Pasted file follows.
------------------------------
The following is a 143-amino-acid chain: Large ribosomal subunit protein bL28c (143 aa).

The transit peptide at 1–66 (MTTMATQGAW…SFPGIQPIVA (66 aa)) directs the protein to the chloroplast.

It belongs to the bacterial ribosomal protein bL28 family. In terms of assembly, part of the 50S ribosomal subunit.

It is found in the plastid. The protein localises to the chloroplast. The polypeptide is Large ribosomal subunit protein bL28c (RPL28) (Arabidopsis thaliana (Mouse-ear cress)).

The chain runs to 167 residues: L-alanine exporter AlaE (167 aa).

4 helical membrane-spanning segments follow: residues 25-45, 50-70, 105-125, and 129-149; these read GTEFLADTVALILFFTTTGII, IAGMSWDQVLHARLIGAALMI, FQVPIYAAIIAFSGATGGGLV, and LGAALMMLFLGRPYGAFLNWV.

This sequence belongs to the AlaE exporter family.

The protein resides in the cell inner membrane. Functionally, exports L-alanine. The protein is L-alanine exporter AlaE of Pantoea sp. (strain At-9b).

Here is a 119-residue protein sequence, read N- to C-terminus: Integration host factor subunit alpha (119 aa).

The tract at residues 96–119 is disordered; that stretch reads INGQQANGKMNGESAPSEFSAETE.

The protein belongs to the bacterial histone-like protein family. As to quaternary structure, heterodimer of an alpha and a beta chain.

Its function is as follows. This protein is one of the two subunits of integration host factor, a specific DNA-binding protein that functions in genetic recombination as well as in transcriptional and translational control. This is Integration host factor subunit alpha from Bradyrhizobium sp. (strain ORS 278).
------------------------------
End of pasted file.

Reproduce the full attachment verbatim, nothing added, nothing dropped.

The following is a 143-amino-acid chain: Large ribosomal subunit protein bL28c (143 aa).

The transit peptide at 1–66 (MTTMATQGAW…SFPGIQPIVA (66 aa)) directs the protein to the chloroplast.

It belongs to the bacterial ribosomal protein bL28 family. In terms of assembly, part of the 50S ribosomal subunit.

It is found in the plastid. The protein localises to the chloroplast. The polypeptide is Large ribosomal subunit protein bL28c (RPL28) (Arabidopsis thaliana (Mouse-ear cress)).

The chain runs to 167 residues: L-alanine exporter AlaE (167 aa).

4 helical membrane-spanning segments follow: residues 25-45, 50-70, 105-125, and 129-149; these read GTEFLADTVALILFFTTTGII, IAGMSWDQVLHARLIGAALMI, FQVPIYAAIIAFSGATGGGLV, and LGAALMMLFLGRPYGAFLNWV.

This sequence belongs to the AlaE exporter family.

The protein resides in the cell inner membrane. Functionally, exports L-alanine. The protein is L-alanine exporter AlaE of Pantoea sp. (strain At-9b).

Here is a 119-residue protein sequence, read N- to C-terminus: Integration host factor subunit alpha (119 aa).

The tract at residues 96–119 is disordered; that stretch reads INGQQANGKMNGESAPSEFSAETE.

The protein belongs to the bacterial histone-like protein family. As to quaternary structure, heterodimer of an alpha and a beta chain.

Its function is as follows. This protein is one of the two subunits of integration host factor, a specific DNA-binding protein that functions in genetic recombination as well as in transcriptional and translational control. This is Integration host factor subunit alpha from Bradyrhizobium sp. (strain ORS 278).